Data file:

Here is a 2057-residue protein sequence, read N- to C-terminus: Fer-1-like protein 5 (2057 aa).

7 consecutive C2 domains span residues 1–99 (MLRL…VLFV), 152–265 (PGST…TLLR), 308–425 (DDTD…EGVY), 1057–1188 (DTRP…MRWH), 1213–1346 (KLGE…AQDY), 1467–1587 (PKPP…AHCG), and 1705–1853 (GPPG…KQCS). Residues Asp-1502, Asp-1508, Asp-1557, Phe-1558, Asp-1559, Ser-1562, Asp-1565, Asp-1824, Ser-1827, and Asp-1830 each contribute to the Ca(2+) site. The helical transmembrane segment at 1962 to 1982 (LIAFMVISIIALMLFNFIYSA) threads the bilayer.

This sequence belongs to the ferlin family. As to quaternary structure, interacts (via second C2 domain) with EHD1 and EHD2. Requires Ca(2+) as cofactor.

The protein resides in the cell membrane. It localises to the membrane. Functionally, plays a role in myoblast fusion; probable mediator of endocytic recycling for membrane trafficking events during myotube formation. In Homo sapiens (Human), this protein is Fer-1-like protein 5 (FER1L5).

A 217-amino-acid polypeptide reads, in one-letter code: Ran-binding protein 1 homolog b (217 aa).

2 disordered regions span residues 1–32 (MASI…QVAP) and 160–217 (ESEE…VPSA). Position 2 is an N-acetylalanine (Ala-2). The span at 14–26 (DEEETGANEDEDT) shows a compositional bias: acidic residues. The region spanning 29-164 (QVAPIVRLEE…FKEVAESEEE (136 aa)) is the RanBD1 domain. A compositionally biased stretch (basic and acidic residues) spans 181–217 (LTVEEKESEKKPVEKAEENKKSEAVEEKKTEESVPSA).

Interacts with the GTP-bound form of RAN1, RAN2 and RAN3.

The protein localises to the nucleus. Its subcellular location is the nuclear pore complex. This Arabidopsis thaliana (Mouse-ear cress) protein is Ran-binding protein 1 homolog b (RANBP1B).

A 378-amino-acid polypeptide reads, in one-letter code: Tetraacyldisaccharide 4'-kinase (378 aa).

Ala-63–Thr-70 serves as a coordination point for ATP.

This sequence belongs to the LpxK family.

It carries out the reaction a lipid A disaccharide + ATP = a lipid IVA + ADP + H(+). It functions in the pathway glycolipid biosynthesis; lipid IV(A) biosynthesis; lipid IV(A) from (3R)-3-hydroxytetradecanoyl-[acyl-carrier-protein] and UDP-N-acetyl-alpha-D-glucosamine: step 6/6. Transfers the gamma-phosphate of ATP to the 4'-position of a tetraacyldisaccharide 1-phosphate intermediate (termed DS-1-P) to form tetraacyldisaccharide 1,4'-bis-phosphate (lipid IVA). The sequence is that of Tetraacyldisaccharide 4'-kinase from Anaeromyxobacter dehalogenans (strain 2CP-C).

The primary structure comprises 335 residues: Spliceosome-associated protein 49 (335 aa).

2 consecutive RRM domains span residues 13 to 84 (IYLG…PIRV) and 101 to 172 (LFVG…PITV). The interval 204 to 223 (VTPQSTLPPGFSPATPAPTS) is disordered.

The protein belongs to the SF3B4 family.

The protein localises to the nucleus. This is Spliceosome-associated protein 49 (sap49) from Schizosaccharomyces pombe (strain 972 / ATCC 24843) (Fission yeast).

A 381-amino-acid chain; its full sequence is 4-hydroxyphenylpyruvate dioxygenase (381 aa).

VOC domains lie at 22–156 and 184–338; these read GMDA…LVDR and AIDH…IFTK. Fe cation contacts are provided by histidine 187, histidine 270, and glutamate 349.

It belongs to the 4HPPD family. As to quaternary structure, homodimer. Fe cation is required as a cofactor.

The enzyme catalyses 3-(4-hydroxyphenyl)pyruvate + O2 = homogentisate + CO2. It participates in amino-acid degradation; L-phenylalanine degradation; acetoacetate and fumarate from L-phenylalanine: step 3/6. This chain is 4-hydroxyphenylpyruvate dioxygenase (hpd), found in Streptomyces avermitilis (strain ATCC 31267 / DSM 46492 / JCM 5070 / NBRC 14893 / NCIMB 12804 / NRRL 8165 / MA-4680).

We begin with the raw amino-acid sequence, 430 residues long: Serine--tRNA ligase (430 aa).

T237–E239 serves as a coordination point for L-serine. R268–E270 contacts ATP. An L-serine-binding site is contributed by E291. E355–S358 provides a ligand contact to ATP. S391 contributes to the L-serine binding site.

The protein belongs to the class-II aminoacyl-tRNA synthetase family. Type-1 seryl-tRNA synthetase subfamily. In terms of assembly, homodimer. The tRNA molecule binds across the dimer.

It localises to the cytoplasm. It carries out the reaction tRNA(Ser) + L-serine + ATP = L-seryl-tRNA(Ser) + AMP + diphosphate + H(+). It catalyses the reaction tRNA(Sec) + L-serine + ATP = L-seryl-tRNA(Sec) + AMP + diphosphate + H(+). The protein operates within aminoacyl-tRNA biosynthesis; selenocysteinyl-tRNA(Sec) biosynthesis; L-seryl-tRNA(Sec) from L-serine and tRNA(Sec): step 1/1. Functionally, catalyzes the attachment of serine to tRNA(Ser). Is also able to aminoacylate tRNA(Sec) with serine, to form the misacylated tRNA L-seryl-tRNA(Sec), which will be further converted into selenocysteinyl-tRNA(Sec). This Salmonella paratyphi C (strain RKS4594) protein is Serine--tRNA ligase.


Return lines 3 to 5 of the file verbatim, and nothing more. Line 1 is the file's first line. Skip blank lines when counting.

This sequence belongs to the ferlin family. As to quaternary structure, interacts (via second C2 domain) with EHD1 and EHD2. Requires Ca(2+) as cofactor.

The protein resides in the cell membrane. It localises to the membrane. Functionally, plays a role in myoblast fusion; probable mediator of endocytic recycling for membrane trafficking events during myotube formation. In Homo sapiens (Human), this protein is Fer-1-like protein 5 (FER1L5).

A 217-amino-acid polypeptide reads, in one-letter code: Ran-binding protein 1 homolog b (217 aa).